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Law Society says Agents are Ignoring HIPs

publication date: Aug 18, 2008
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author/source: Rebecca Swain
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HIPs nooseMany estate agents are advertising properties which do not provide a Home Information Pack (HIP) for several weeks after they first go on show, it has been claimed. 


The Law Society believes that some agents in England and Wales, have begun marketing the homes without having even ordered the HIP - which is mandatory for all property sales. The BBC reported that resistance required to purchase the pack is thought to be one of the reasons for this trend.


Love them or loathe them, Home Information Packs have now been with us for over a year. Government proposals requiring HIPs to be completed before marketing have been delayed until 1 January 2009. At present, a property can be marketed without a HIP - but only where the contents of the HIP are expected to be available within 28 days. 


Reports at the beginning of August suggested that some sellers and estate agents are failing to order and produce HIPs. Whether or not this is true, HIPs are now compulsory for the vast majority of residential properties being marketed for the first time. The responsibility for the Pack lies with the person who is marketing the property - more often than not that is you, the estate agent. 


Penalties and fines 

The penalty for failing to provide a HIP and any other breach of the HIP fines are enforceable by the Local Authority Trading Standards Officers. Simple maths may suggest to sellers and estate agents that, with the average cost of a HIP lying between £300-£350, taking the risk of a fine is a more attractive option. However, if Trading Standards do issue a penalty charge, they are also under an obligation to notify the Office of Fair Trading (OFT). The OFT's powers are far greater and can lead to a Warning Order being issued against the agent and, ultimately, banning the agent from practising as an estate agent in the future. 


Mistakes can happen and confusion can arise, particularly in the current market where a property may already have had a sale agreed and the transaction has fallen through, or where the seller has changed estate agents. Consulting with an expert fully aware of the regulations can mean that these mistakes can be avoided. The expert can also make you aware of matters the buyer's solicitor will want to investigate, if these are then dealt with, it can also add value to the HIP. 


Are they really necessary? 

At the moment, buyers are cautious and mortgage funds are less readily available. The searches in the HIP can get out of date and this results in additional abortive costs if the seller decides to withdraw from the market. It is this that has surely led people to question whether the HIP is really necessary, especially when searches are generally now produced quickly.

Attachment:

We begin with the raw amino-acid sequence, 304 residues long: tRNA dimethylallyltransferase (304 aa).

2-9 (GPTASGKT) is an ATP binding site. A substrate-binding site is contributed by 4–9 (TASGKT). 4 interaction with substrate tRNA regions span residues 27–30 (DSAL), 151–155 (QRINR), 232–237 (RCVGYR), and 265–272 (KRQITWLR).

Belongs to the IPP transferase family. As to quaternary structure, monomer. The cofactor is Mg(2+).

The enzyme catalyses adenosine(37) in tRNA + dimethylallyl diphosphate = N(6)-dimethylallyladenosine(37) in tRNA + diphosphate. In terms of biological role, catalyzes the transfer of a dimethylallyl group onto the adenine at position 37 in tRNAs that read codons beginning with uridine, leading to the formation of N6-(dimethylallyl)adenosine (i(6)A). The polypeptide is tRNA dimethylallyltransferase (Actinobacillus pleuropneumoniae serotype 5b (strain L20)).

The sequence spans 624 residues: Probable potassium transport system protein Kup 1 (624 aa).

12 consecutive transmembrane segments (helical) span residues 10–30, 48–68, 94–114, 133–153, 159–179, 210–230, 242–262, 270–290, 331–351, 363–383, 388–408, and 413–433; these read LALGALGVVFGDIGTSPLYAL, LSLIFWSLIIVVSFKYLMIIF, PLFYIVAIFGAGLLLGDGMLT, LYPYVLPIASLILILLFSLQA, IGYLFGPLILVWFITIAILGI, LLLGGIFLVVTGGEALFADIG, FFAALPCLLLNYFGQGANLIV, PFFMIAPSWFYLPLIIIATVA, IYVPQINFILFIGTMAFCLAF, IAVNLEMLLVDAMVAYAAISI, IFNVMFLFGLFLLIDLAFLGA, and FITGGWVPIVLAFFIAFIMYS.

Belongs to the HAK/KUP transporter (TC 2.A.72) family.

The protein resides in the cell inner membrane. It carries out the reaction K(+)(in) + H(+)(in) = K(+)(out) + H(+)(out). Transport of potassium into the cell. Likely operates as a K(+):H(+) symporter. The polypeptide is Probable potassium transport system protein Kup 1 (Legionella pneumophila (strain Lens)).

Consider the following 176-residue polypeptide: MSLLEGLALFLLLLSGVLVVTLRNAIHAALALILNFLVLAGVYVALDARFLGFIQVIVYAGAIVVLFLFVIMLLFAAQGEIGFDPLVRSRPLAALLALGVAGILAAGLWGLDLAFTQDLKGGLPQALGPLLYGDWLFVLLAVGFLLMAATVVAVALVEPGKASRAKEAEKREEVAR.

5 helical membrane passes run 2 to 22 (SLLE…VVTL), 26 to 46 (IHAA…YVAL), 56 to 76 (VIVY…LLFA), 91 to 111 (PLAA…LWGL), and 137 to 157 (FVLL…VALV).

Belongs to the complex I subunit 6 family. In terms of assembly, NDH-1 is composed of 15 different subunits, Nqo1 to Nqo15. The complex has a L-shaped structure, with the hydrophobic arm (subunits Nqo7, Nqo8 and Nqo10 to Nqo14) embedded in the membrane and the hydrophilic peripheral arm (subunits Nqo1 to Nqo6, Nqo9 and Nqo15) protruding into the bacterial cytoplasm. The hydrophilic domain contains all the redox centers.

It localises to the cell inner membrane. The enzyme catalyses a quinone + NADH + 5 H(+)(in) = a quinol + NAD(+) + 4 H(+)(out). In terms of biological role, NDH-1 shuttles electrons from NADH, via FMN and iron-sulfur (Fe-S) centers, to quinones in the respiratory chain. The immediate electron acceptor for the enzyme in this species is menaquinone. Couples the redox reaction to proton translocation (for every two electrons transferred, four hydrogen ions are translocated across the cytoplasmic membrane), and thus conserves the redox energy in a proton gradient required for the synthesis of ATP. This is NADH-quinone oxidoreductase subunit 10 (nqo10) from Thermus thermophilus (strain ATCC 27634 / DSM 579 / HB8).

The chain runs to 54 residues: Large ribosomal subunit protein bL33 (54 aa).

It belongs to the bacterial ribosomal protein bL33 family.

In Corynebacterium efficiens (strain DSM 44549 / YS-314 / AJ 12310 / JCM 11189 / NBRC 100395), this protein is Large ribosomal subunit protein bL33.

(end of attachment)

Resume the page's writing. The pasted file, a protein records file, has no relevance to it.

With the negative press that HIPs are receiving, it is inevitable that some sellers are going to question the need for one and try and avoid the associated costs. After all, if they have employed an estate agent to market the property, there is no risk to them. Whilst a HIP does assist the Government in meeting certain energy efficiency obligations relating to the Country's housing stock, research shows they have little impact on the prospective buyer. Estate agents, sellers and, indeed, the public as a whole may feel that HIPs are an inconvenient administrative burden that delays the initial sale process.


The coinciding of the implementation of the Packs with the so called 'credit crunch' has meant that any added value that a HIP could have had has been wiped out. 


The Law Society and the NAEA will continue to lobby the Government for changes but, for the time being, we are left with HIPs. Rather than resist this, perhaps we should take the time to sell the HIP, as well as the property. 


Packs 

A Pack itself is, clearly, not going to convince a buyer to buy the property. They may not even be interested in receiving a copy at all. A HIP, however, that has been properly prepared and contains searches and other compulsory and authorised documents can be used by the buyer's conveyancers and it can make the transaction progress faster once a sale has been agreed. 


Sending a Pack to the buyer's conveyancer with the Notification of Sale (or as soon as it is available) will enable them to start work without having to wait for the contract Package from the seller's conveyancers. 


Enquiries can be raised at the outset, rather than weeks in to the process. They are an inevitable part of the transaction and, the sooner they can be dealt with, the better all round! 


It will be a tough job for HIPs to win over the hearts and minds of the sellers, estate agents and the conveyancers. For all any of us know, they may be gone before we are ever given the chance to see what they could do. 


However, with the penalties available for any breach of the regulations, the message to estate agents should be clear: ignore HIPs at your peril - your business could be at risk! 


Rebecca Swain 

Thomson Snell & Passmore 

rebecca.swain@ts-p.co.uk